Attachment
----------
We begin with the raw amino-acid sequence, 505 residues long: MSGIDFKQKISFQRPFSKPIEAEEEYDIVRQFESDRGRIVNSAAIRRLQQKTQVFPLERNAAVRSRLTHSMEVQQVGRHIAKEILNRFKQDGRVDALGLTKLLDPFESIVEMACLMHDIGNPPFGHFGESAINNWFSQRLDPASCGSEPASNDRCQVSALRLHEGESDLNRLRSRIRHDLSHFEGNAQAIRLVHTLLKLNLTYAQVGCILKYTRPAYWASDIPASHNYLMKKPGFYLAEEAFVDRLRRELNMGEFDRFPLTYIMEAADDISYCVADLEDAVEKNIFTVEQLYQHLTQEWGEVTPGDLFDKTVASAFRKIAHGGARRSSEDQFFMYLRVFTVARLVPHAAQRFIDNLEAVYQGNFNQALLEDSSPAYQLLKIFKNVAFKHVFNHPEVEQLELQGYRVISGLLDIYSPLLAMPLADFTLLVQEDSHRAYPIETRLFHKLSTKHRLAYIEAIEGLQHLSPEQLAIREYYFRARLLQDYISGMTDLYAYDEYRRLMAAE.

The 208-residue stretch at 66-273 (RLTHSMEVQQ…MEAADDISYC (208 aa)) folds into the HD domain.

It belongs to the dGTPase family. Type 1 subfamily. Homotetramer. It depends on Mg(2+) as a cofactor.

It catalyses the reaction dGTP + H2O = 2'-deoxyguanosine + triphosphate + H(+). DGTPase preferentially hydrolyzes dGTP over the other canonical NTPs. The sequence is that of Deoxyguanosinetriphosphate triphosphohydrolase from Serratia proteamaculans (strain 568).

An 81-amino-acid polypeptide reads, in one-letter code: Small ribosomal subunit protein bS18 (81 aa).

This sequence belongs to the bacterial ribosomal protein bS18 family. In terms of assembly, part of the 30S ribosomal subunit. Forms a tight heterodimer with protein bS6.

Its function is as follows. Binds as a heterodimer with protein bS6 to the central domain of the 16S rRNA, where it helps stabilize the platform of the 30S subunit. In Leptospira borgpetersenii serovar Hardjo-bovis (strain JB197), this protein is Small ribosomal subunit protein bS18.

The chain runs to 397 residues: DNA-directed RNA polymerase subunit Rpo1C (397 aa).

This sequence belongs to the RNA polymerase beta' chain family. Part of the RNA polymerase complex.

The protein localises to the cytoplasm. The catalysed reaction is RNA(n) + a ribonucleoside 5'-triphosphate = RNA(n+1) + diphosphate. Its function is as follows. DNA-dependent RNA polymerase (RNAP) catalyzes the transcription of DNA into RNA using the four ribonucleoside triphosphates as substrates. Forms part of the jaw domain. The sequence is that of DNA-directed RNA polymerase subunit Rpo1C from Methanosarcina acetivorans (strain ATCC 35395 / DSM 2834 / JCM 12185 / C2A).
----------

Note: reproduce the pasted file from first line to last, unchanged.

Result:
We begin with the raw amino-acid sequence, 505 residues long: MSGIDFKQKISFQRPFSKPIEAEEEYDIVRQFESDRGRIVNSAAIRRLQQKTQVFPLERNAAVRSRLTHSMEVQQVGRHIAKEILNRFKQDGRVDALGLTKLLDPFESIVEMACLMHDIGNPPFGHFGESAINNWFSQRLDPASCGSEPASNDRCQVSALRLHEGESDLNRLRSRIRHDLSHFEGNAQAIRLVHTLLKLNLTYAQVGCILKYTRPAYWASDIPASHNYLMKKPGFYLAEEAFVDRLRRELNMGEFDRFPLTYIMEAADDISYCVADLEDAVEKNIFTVEQLYQHLTQEWGEVTPGDLFDKTVASAFRKIAHGGARRSSEDQFFMYLRVFTVARLVPHAAQRFIDNLEAVYQGNFNQALLEDSSPAYQLLKIFKNVAFKHVFNHPEVEQLELQGYRVISGLLDIYSPLLAMPLADFTLLVQEDSHRAYPIETRLFHKLSTKHRLAYIEAIEGLQHLSPEQLAIREYYFRARLLQDYISGMTDLYAYDEYRRLMAAE.

The 208-residue stretch at 66-273 (RLTHSMEVQQ…MEAADDISYC (208 aa)) folds into the HD domain.

It belongs to the dGTPase family. Type 1 subfamily. Homotetramer. It depends on Mg(2+) as a cofactor.

It catalyses the reaction dGTP + H2O = 2'-deoxyguanosine + triphosphate + H(+). DGTPase preferentially hydrolyzes dGTP over the other canonical NTPs. The sequence is that of Deoxyguanosinetriphosphate triphosphohydrolase from Serratia proteamaculans (strain 568).

An 81-amino-acid polypeptide reads, in one-letter code: Small ribosomal subunit protein bS18 (81 aa).

This sequence belongs to the bacterial ribosomal protein bS18 family. In terms of assembly, part of the 30S ribosomal subunit. Forms a tight heterodimer with protein bS6.

Its function is as follows. Binds as a heterodimer with protein bS6 to the central domain of the 16S rRNA, where it helps stabilize the platform of the 30S subunit. In Leptospira borgpetersenii serovar Hardjo-bovis (strain JB197), this protein is Small ribosomal subunit protein bS18.

The chain runs to 397 residues: DNA-directed RNA polymerase subunit Rpo1C (397 aa).

This sequence belongs to the RNA polymerase beta' chain family. Part of the RNA polymerase complex.

The protein localises to the cytoplasm. The catalysed reaction is RNA(n) + a ribonucleoside 5'-triphosphate = RNA(n+1) + diphosphate. Its function is as follows. DNA-dependent RNA polymerase (RNAP) catalyzes the transcription of DNA into RNA using the four ribonucleoside triphosphates as substrates. Forms part of the jaw domain. The sequence is that of DNA-directed RNA polymerase subunit Rpo1C from Methanosarcina acetivorans (strain ATCC 35395 / DSM 2834 / JCM 12185 / C2A).